A Pre-Election Reflection
Hungary and Democratic Decay
Thomas O. Melia was Deputy Assistant Secretary of State (2010-2015) and Assistant Administrator of USAID (2015-2017) during the Obama Administration, and is currently a fellow at the George W. Bush Institute and a senior fellow at the Foreign Policy Research Institute.
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    Hungarians know better than most what it’s like to live under the authoritarian Communist thumb. They know precisely what it’s like to have their country taken over by hostile foreigners. I’m going to go ahead and believe the Hungarian folks I know when they tell me they see too many similarities between their recent history of oppression and the EU. Specifically, we are talking about The several EU countries with no freedom of speech and trying to foist hordes of illegal migrants in states like Poland and Hungary.

    Sorry. Hungarians actually know better, and if for no other reason than they’ve seen the rapes and pickup trucks cruising through the Christmas markets. Hungarians don’t want to succumb to the same fate.

    • Uncooked Vanilla

      Put more simply, if you import millions of foreigners who are very tribal and have a strong in-group preference, then that tends to create a similar reaction among the native population. It seems to really burn this author up that white people would have such a reaction, or that there will indeed be a place where it’s OK to be white whether it’s in some Eastern European country, or certain parts of certain states at least in the US. Yeah. We are not all self-hating, post-modernist loons.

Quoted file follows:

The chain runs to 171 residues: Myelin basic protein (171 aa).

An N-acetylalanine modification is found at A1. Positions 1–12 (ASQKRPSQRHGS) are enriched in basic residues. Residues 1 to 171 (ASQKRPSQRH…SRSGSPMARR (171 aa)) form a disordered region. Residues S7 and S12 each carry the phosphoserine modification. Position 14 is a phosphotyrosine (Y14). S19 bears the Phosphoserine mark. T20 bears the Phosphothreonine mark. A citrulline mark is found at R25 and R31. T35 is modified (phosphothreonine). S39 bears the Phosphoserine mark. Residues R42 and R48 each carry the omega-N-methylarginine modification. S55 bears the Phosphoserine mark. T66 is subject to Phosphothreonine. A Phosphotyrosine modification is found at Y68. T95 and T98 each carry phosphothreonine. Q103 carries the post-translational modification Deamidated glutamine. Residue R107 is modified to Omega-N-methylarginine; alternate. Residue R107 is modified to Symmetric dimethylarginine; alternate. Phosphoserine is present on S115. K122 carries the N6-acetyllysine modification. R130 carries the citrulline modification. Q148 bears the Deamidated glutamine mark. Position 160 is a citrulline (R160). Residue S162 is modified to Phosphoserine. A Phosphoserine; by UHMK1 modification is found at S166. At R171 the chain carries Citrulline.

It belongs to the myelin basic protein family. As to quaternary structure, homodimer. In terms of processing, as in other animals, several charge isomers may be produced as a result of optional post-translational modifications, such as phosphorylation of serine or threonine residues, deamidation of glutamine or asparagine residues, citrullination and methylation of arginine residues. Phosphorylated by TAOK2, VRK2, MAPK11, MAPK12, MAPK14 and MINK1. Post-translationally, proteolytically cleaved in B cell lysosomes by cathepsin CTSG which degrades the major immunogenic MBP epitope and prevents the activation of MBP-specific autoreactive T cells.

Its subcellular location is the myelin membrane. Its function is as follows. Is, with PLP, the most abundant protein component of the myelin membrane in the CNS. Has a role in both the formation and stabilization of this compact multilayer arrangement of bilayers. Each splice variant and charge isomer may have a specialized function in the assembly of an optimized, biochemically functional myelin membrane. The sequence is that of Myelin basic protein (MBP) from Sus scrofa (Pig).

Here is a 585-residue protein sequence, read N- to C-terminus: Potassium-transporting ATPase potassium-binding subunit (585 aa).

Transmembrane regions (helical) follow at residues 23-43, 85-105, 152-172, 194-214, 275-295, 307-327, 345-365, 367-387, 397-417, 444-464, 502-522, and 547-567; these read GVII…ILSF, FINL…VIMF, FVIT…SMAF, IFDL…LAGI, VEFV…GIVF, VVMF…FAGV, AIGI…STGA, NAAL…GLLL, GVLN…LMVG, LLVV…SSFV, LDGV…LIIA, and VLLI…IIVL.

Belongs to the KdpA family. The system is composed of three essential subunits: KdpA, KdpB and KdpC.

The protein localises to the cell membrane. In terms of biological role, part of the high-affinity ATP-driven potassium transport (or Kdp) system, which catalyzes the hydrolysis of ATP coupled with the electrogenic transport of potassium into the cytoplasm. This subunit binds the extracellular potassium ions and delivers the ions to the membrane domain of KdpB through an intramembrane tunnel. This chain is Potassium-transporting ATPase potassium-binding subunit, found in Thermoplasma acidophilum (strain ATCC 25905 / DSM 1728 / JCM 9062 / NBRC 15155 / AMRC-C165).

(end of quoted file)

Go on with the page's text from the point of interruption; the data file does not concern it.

• D4x

      Melia is the last person to trust when he concludes: “Let’s see what Hungary says.” This post was cleverly written to avoid the sovereignty versus ‘EU uber alles diktats’ issue, and the migration issue, that keep bringing European electoral results so distressing to the foreign policy chattering chinstraps that use TAI as a test platform for their “comprehensive strategies”.
      Hungarians do not want the USA to meddle in their elections. They want the USA to respect the concept of sovereignty as the fundamental basis for a nation-state to enjoy the security that leads to prosperity.

      When Melia writes: “We also call on the U.S. Congress to convene hearings on the issue and to work with the Administration “to put in place a comprehensive strategy that dramatically increases diplomatic engagement, development assistance, and security cooperation in support of democracy in transatlantic and NATO countries.”” that is just another attempted coup by the blob that wants Obama’s ‘bloated with Special Envoys talking in Geneva State Department while handing out grants to our favorite NGOs’ back. They can not stand getting their Federal contracts cut, or seeing the bi-partisan Wilsonist ‘democracy is everything’ voices lose so much influence in the Executive Branch.